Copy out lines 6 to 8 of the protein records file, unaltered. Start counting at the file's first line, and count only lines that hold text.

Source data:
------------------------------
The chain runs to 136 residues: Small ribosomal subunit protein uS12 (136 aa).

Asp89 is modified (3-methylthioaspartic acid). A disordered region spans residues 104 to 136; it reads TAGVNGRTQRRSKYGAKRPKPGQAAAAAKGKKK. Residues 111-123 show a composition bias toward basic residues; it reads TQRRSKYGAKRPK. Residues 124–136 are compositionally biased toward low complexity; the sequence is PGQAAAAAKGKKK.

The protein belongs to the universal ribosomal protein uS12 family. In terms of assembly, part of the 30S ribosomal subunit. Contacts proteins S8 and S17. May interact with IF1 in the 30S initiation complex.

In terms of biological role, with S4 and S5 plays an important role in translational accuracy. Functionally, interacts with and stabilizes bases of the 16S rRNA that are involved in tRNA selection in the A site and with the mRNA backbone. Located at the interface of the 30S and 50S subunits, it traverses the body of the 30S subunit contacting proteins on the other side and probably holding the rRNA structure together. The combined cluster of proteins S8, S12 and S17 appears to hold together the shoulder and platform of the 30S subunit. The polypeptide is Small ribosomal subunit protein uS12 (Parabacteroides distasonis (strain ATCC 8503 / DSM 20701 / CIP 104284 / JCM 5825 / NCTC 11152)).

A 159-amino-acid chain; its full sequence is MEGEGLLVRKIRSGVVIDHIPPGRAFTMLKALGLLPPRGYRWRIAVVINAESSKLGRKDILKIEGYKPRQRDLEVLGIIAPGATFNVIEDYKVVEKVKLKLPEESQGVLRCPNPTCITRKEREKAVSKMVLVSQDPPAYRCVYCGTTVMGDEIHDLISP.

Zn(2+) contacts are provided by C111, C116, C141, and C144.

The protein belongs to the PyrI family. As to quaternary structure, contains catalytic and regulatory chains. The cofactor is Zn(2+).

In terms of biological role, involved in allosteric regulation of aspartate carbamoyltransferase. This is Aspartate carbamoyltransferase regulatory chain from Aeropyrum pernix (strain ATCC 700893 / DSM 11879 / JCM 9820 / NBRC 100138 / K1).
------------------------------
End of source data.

Zn(2+) contacts are provided by C111, C116, C141, and C144.

The protein belongs to the PyrI family. As to quaternary structure, contains catalytic and regulatory chains. The cofactor is Zn(2+).

In terms of biological role, involved in allosteric regulation of aspartate carbamoyltransferase. This is Aspartate carbamoyltransferase regulatory chain from Aeropyrum pernix (strain ATCC 700893 / DSM 11879 / JCM 9820 / NBRC 100138 / K1).